If someone were to ask me what the big deal was about the early Marvel Age of Comics, these are the two issues I would show him.




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Comment by Fraser Sherman on December 31, 2012 at 8:51am

Stan and Jack do have an amazing ability to convey that the latest issue is not only the greatest fight the FF/Avengers/Thor ever faced, it's the greatest battle anyone has ever faced in the history of greatest battles.

Comment by Doctor Hmmm? on December 30, 2012 at 1:35pm

I gave Action Lad FF Masterworks #3 as a gift, and he took it with him a couple of days ago for a night at his grandparents' house.  He called me the next day to tell me that he had just read FF #26, and it was "epic."  That ole Stan magic still works.

Comment by Brian H. Bailie on December 13, 2012 at 11:17pm

At least DC eventually got the hint, as Gene Colan worked on Wonder Woman during the 80's when he jumped ship to DC. Stunning, stunning work, plus I believe he was the first to use the "Double W" insignia on her breastplate instead of the eagle (which has nothing to do with his artistic skills, per se, but hey, it's noteworthy). Do I really need to mention lawyers were no doubt behind this? :) Feh!

Comment by doc photo on December 13, 2012 at 10:00am

Another reason Marvel eventually passed DC - consider that DC had both Gene Colan and John Romita working for them in the early Sixties and they were relegated to romance comics and back up stories in the war comics. Imagine either of the two drawing Wonder Woman for example. Somebody at DC wasn't paying attention.

Comment by Fraser Sherman on December 12, 2012 at 4:13pm

Depressingly true, Brian. I read old Silver Age stuff and it's really astonishing how much story and action both DC and Marvel manage to squeeze into a single issue (even allowing that they have more space to do it in).

Comment by Brian H. Bailie on December 12, 2012 at 3:51pm

If you want to tap a vein into why Marvel surged ahead of DC, then combine these 2 issues with Amazing Spider-Man 31, 32, & 33 (the Master Planner trilogy), and you need look no further. The JLA/JSA issues I treasure to this day, but to borrow a phrase from DC, when you start reading these issues, "you can't read them fast enough". The saddest part, to me, is that if you pick up 2 consecutive issues of any comic these days, you won't get 1/20 the story as you'll get here. I guess that's by design.

Comment by Fraser Sherman on December 9, 2012 at 8:49pm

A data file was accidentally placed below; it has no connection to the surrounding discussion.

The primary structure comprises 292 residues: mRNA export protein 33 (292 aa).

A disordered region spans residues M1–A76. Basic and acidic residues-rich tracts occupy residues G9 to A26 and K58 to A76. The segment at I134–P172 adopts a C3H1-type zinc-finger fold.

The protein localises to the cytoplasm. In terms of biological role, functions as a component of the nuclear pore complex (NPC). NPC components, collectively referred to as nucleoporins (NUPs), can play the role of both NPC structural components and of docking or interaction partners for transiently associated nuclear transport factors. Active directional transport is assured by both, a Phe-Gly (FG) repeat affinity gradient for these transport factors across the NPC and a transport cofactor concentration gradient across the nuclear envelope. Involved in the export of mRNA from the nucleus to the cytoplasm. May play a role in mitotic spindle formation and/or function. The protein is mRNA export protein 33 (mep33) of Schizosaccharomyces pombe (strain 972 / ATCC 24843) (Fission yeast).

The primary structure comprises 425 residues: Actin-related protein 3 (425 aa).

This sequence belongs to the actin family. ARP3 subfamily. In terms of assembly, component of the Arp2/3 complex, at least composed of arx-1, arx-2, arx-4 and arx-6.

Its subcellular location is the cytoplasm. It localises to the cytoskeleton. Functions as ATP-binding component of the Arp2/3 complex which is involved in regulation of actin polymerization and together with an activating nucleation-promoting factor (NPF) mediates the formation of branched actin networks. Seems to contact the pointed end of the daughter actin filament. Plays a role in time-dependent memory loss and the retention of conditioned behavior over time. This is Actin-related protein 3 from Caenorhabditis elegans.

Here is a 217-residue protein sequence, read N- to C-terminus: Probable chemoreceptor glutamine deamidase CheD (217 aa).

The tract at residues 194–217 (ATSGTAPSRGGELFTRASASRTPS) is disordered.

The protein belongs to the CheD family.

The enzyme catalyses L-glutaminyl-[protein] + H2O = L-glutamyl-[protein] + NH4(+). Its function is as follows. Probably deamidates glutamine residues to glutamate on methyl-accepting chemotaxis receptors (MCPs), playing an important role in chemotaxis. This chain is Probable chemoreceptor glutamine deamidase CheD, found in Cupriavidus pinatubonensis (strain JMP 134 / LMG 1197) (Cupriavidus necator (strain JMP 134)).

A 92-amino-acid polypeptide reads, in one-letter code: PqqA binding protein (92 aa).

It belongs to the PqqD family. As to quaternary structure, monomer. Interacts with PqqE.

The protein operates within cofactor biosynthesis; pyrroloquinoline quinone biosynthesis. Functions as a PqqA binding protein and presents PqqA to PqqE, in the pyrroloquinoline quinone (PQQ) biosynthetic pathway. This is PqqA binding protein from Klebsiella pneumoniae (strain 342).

Richard, the JLA/JSA original crossover came ahead of this one, so this wasn't the first two-parter.

Commander, I wonder if the big play the Avengers got at the finish was because they were the new kids on the block--so Stan figured using the #1 comic in his lineup to promote them would be a good move.

Comment by Richard Willis on December 7, 2012 at 2:36pm

"Wait! He can fight the FF AND The Avengers to a standstill but he can't take The Avengers alone even with Submariner helping him?"

This reminds me of the recurring situation of a villain single-handedly taking on a group (FF, Avengers, JLA) and almost beating them followed by a story where the same villain can't beat an individual member of the same group. Maybe they try harder against the entire group and become over-confident against a single member? Or maybe it just makes a good story?

Comment by John Moret on December 7, 2012 at 10:58am
I first read the story in the first Holiday Treasury edition & was really enraptured from beginning to end. The thing that diminished it was later reading the Marvel Masterworks with the Avengers & thinking "Wait! He can fight the FF AND The Avengers to a standstill but he can't take The Avengers alone even with Submariner helping him?" Of course, that does help The Avengers look that much more badass :)
Comment by Richard Willis on December 7, 2012 at 2:56am

Having started my Marvel Comics buying with FF #5 (first appearance of Doctor Doom), I was on hand when this two-parter first came out, and was very impressed with it. As far as I can recall, it was the first full-fledged two-parter in comics, an actual continued story comprising two book-length tales, not just elements leading in from other books. This used to be a special event, unlike today when everything is continued.

As was said, the story really showcases Ben Grimm's heroism against impossible odds. His later defeat of Doctor Doom in FF #40 almost rises to this level, as does Daredevil's hopeless fight against Namor in DD #7.